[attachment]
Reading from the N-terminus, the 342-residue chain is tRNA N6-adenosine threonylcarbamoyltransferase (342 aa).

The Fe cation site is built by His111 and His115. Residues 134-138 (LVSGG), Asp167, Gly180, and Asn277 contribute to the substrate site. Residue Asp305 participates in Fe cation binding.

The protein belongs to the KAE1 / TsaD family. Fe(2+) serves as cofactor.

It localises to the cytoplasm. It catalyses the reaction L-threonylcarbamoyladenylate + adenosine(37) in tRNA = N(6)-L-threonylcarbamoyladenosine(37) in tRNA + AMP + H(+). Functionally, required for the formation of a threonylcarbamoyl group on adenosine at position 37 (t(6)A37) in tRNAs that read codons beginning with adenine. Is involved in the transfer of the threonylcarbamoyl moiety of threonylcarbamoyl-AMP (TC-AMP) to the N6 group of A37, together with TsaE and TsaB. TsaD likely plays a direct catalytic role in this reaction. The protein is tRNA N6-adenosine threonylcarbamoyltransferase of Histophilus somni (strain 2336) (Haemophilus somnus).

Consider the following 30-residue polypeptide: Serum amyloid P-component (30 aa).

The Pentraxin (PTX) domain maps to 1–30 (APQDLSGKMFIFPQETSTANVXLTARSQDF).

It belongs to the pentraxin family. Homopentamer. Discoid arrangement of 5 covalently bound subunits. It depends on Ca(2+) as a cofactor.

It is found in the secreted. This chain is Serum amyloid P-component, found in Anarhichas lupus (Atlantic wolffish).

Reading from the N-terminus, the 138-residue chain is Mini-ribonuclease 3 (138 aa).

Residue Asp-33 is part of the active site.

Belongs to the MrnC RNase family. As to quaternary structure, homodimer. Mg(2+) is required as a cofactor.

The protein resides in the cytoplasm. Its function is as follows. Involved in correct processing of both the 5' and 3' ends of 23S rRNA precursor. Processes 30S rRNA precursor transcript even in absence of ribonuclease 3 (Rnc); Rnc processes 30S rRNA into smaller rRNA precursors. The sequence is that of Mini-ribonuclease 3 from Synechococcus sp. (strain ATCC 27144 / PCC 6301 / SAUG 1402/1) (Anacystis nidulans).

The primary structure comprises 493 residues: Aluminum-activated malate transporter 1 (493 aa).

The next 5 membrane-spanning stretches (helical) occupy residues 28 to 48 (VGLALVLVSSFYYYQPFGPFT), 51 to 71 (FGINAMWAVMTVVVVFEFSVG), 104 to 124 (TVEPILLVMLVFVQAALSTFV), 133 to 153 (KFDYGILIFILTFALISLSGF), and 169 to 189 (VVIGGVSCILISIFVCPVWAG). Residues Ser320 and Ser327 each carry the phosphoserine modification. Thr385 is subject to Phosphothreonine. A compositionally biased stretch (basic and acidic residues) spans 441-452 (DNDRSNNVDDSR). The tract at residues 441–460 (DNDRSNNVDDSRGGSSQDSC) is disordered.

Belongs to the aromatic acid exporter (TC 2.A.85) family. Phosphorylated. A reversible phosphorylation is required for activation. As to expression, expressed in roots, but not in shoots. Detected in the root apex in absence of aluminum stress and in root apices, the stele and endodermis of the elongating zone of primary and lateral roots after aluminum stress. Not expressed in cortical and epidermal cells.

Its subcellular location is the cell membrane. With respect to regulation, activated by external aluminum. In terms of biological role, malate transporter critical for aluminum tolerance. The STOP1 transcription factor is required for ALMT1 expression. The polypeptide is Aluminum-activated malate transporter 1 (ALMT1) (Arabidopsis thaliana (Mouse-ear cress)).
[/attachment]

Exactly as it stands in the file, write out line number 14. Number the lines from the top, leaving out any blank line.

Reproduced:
The next 5 membrane-spanning stretches (helical) occupy residues 28 to 48 (VGLALVLVSSFYYYQPFGPFT), 51 to 71 (FGINAMWAVMTVVVVFEFSVG), 104 to 124 (TVEPILLVMLVFVQAALSTFV), 133 to 153 (KFDYGILIFILTFALISLSGF), and 169 to 189 (VVIGGVSCILISIFVCPVWAG). Residues Ser320 and Ser327 each carry the phosphoserine modification. Thr385 is subject to Phosphothreonine. A compositionally biased stretch (basic and acidic residues) spans 441-452 (DNDRSNNVDDSR). The tract at residues 441–460 (DNDRSNNVDDSRGGSSQDSC) is disordered.